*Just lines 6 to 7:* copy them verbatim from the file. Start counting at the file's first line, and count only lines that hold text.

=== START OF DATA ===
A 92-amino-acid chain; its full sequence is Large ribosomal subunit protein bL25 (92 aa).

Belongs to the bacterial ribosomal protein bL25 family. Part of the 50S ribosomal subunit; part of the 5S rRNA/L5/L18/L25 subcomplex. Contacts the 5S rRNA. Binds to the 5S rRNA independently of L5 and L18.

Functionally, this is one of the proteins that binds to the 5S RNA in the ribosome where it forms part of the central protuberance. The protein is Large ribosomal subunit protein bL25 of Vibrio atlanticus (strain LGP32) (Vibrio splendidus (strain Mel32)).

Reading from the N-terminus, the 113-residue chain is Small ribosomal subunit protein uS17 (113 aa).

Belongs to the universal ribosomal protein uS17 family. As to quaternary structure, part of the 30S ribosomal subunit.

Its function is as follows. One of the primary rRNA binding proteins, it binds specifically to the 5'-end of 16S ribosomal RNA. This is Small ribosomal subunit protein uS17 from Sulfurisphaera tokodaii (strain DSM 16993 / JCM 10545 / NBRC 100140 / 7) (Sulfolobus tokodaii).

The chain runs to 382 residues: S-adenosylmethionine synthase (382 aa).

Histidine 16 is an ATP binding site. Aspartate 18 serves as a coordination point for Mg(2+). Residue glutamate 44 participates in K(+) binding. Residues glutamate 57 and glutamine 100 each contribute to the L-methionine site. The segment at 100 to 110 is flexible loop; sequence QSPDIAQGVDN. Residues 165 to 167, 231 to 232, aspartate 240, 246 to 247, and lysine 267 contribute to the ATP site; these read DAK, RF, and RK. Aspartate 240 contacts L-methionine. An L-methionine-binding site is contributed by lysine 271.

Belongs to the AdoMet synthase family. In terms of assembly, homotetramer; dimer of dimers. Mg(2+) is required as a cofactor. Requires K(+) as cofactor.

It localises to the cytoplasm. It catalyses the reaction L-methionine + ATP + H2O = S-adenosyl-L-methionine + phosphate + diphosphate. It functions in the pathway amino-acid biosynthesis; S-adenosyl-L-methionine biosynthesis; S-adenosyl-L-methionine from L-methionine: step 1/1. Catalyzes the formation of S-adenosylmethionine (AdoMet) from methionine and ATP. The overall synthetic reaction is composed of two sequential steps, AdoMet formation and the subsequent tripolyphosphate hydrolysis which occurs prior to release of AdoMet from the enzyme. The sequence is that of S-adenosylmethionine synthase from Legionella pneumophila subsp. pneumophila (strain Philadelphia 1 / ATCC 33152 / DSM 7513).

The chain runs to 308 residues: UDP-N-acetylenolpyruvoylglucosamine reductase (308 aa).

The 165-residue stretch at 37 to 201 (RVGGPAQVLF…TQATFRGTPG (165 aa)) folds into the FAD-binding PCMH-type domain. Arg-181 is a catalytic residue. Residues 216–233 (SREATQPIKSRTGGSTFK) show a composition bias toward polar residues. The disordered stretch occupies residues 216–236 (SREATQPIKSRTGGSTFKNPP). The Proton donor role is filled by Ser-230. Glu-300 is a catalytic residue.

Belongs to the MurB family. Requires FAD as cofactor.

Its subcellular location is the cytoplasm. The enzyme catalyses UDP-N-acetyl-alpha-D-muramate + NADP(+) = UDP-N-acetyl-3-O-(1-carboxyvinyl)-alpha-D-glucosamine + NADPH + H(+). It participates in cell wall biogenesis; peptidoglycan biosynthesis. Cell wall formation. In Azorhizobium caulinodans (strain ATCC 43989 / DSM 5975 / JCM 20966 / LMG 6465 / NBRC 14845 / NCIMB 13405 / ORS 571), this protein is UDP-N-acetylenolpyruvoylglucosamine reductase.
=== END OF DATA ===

Its function is as follows. One of the primary rRNA binding proteins, it binds specifically to the 5'-end of 16S ribosomal RNA. This is Small ribosomal subunit protein uS17 from Sulfurisphaera tokodaii (strain DSM 16993 / JCM 10545 / NBRC 100140 / 7) (Sulfolobus tokodaii).

The chain runs to 382 residues: S-adenosylmethionine synthase (382 aa).